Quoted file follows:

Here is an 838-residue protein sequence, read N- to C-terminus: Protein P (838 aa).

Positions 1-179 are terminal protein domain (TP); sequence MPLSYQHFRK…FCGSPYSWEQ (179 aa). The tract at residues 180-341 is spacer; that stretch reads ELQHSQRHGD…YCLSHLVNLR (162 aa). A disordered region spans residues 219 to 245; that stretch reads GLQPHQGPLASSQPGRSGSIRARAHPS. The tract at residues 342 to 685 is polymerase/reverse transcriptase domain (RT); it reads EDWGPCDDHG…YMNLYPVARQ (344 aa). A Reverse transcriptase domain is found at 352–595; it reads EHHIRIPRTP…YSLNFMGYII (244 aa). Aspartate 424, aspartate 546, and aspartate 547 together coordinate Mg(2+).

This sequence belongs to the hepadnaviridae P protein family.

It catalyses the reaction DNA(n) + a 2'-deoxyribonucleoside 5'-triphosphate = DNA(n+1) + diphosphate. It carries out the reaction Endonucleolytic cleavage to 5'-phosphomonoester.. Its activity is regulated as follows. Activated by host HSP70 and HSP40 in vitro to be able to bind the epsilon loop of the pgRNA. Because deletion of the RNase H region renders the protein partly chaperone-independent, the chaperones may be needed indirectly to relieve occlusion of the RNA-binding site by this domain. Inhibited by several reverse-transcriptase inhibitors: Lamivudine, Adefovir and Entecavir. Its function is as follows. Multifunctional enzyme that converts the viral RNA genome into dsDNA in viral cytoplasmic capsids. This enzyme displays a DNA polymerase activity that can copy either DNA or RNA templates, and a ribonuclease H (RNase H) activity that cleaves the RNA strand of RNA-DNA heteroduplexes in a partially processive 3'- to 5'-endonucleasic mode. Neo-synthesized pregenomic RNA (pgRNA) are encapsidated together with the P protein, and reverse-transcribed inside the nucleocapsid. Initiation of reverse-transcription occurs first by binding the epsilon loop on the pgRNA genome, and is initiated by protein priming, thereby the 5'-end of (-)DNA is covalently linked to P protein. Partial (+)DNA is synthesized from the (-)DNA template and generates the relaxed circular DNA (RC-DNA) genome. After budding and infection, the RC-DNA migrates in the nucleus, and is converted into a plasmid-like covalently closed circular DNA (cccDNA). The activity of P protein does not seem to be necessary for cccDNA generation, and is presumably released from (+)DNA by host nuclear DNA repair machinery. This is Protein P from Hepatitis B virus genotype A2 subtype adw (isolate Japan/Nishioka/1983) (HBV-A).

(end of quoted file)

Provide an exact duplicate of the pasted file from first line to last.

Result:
Here is an 838-residue protein sequence, read N- to C-terminus: Protein P (838 aa).

Positions 1-179 are terminal protein domain (TP); sequence MPLSYQHFRK…FCGSPYSWEQ (179 aa). The tract at residues 180-341 is spacer; that stretch reads ELQHSQRHGD…YCLSHLVNLR (162 aa). A disordered region spans residues 219 to 245; that stretch reads GLQPHQGPLASSQPGRSGSIRARAHPS. The tract at residues 342 to 685 is polymerase/reverse transcriptase domain (RT); it reads EDWGPCDDHG…YMNLYPVARQ (344 aa). A Reverse transcriptase domain is found at 352–595; it reads EHHIRIPRTP…YSLNFMGYII (244 aa). Aspartate 424, aspartate 546, and aspartate 547 together coordinate Mg(2+).

This sequence belongs to the hepadnaviridae P protein family.

It catalyses the reaction DNA(n) + a 2'-deoxyribonucleoside 5'-triphosphate = DNA(n+1) + diphosphate. It carries out the reaction Endonucleolytic cleavage to 5'-phosphomonoester.. Its activity is regulated as follows. Activated by host HSP70 and HSP40 in vitro to be able to bind the epsilon loop of the pgRNA. Because deletion of the RNase H region renders the protein partly chaperone-independent, the chaperones may be needed indirectly to relieve occlusion of the RNA-binding site by this domain. Inhibited by several reverse-transcriptase inhibitors: Lamivudine, Adefovir and Entecavir. Its function is as follows. Multifunctional enzyme that converts the viral RNA genome into dsDNA in viral cytoplasmic capsids. This enzyme displays a DNA polymerase activity that can copy either DNA or RNA templates, and a ribonuclease H (RNase H) activity that cleaves the RNA strand of RNA-DNA heteroduplexes in a partially processive 3'- to 5'-endonucleasic mode. Neo-synthesized pregenomic RNA (pgRNA) are encapsidated together with the P protein, and reverse-transcribed inside the nucleocapsid. Initiation of reverse-transcription occurs first by binding the epsilon loop on the pgRNA genome, and is initiated by protein priming, thereby the 5'-end of (-)DNA is covalently linked to P protein. Partial (+)DNA is synthesized from the (-)DNA template and generates the relaxed circular DNA (RC-DNA) genome. After budding and infection, the RC-DNA migrates in the nucleus, and is converted into a plasmid-like covalently closed circular DNA (cccDNA). The activity of P protein does not seem to be necessary for cccDNA generation, and is presumably released from (+)DNA by host nuclear DNA repair machinery. This is Protein P from Hepatitis B virus genotype A2 subtype adw (isolate Japan/Nishioka/1983) (HBV-A).